The Virginia Statute for Religious Freedom: Its Evolution and Consequences in American History

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Merrill D. Peterson, Robert C. Vaughan
Cambridge University Press, Oct 30, 2003 - Religion - 392 pages
This book colourfully examines a famous Jeffersonian document which set the precedent for the US Constitution’s guarantee of religious liberty. Jefferson wrote the Virginia Statute, shepherded it through a decade-long struggle to adoption, and included it in his epitaph (along with the Declaration of Independence and the founding of the University of Virginia). The Statute’s history reflects two key revolutionary principles: absolute freedom of religious conscience; and the separation of church and state. Both principles remain lively topics of debate on the contemporary religious and political scene. Papers collected here were presented at a conference sponsored by the National Endowment for the Humanities and the Virginia Foundation for the Humanities and Public Policy. Among the contributors are several of America’s most prominent religious and political historians and experts on jurisprudence.
 

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Contents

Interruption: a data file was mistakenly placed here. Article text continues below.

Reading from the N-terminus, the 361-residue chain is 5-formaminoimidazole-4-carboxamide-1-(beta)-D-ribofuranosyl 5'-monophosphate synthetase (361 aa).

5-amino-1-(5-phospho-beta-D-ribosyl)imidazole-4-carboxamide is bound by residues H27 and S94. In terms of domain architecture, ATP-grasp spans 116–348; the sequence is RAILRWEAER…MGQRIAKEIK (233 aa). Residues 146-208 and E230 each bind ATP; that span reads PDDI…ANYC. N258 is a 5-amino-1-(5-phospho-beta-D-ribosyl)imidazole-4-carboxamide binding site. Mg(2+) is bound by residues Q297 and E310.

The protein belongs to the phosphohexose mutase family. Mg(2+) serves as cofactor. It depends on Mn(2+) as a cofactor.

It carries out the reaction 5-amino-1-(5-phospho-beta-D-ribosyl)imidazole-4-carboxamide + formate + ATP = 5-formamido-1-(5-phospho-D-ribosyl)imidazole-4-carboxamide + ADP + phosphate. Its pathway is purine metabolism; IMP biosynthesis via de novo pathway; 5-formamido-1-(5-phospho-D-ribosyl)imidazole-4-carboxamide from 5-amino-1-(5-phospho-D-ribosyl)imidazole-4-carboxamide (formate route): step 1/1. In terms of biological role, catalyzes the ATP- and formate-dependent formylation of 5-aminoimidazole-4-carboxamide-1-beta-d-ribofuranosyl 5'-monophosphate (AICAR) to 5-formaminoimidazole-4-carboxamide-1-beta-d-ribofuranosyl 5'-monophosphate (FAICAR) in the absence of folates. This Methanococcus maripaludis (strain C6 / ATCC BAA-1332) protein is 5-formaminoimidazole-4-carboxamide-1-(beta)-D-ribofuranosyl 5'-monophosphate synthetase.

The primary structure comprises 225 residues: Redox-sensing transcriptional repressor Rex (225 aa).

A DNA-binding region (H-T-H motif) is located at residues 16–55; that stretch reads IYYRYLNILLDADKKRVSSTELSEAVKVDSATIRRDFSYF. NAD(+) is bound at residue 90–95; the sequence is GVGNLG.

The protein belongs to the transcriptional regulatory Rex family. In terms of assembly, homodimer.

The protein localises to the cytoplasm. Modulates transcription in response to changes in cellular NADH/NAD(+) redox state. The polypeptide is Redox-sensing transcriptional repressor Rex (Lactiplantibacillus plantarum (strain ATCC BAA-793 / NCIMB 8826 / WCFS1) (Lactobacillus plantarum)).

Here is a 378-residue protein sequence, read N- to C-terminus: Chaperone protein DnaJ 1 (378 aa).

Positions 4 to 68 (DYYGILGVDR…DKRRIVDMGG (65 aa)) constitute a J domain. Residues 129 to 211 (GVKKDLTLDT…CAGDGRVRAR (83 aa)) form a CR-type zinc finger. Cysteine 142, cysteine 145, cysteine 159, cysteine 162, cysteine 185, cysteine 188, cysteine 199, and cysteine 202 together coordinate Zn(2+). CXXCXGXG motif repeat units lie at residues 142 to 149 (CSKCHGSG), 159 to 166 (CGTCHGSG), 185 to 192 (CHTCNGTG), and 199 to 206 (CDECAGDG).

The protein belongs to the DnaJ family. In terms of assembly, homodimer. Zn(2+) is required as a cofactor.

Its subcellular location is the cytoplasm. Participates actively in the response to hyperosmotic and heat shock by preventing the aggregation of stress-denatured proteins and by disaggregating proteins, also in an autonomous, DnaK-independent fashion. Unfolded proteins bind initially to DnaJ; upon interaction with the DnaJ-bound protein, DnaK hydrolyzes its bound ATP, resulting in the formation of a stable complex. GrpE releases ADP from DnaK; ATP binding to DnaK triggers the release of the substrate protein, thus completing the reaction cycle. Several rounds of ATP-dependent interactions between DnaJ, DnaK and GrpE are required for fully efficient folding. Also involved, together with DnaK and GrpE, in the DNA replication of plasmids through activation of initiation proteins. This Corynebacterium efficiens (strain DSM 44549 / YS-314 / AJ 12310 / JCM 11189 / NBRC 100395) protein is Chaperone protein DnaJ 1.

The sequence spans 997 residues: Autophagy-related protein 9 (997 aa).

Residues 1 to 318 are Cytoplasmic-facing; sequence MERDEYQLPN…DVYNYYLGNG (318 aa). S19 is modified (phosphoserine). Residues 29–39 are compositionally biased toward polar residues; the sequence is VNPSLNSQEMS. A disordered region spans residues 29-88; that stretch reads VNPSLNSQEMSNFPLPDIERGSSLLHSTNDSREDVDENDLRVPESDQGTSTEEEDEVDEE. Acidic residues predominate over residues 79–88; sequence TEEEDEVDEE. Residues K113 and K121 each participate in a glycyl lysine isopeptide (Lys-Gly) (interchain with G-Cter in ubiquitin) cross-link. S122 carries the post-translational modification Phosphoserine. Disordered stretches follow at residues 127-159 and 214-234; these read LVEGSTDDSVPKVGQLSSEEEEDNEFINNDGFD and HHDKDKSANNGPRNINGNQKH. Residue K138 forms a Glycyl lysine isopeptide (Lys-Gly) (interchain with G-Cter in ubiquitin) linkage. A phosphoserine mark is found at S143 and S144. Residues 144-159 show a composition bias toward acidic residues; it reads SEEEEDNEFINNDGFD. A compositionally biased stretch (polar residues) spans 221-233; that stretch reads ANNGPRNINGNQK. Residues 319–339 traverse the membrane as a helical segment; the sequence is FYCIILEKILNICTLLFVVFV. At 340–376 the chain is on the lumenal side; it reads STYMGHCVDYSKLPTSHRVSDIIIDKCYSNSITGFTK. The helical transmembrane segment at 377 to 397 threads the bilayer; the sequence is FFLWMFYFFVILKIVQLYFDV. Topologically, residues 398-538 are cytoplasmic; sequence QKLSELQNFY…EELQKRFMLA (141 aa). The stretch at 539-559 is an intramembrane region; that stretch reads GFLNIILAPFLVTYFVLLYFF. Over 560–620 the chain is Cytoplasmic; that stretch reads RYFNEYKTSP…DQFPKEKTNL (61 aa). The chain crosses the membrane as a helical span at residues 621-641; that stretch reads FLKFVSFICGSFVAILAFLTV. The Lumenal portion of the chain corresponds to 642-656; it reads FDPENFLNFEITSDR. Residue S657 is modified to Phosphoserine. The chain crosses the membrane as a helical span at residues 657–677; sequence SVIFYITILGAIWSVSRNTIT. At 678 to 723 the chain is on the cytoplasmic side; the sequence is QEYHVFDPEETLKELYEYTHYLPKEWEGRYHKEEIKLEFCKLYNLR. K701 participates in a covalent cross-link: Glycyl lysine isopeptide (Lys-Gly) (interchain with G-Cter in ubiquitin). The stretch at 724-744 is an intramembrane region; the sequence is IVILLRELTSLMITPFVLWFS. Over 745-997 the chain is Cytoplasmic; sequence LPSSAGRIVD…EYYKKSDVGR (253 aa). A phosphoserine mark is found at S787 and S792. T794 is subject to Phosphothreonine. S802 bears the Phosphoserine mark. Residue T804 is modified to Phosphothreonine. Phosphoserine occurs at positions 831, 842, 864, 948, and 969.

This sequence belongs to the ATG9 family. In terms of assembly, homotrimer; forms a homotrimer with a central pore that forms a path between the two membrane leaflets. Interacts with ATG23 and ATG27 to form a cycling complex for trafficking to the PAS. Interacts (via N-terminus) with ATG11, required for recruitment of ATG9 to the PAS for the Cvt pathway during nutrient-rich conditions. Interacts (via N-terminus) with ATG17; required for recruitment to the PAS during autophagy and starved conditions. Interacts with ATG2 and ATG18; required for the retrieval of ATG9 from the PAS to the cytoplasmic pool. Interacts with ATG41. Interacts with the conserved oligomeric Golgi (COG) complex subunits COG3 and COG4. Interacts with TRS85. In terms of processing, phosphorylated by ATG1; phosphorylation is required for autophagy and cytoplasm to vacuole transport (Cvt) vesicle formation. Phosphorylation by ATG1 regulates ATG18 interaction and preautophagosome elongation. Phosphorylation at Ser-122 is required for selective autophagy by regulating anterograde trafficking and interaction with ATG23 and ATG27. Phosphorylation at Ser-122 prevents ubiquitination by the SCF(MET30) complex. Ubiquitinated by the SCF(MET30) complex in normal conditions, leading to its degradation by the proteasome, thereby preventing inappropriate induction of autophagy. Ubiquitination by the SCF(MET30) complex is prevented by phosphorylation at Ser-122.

The Virginia Statute Two Hundred Years Later
1
Colonial Religion and Liberty of Conscience
23
Religious Freedom and the Desacralization of Politics From the English Civil Wars to the Virginia Statute
43
The Political Theology of Thomas Jefferson
75
James Madison the Statute for Religious Freedom and the Crisis of Republican Convictions
109
The Rage of Malice of the Old Serpent Devil The Dissenters and the Making and Remaking of the Virginia Statute for Religious Freedom
139
Quota of Imps
171
Jeffersonian Religious Liberty and American Pluralism
201
Religion and Civil Virtue in America Jeffersons Statute Reconsidered
237
The Priority of Democracy to Philosophy
257
Madisons Detached Memoranda Then and Now
283
The Supreme Court and the Serpentine Wall
313
Index
351
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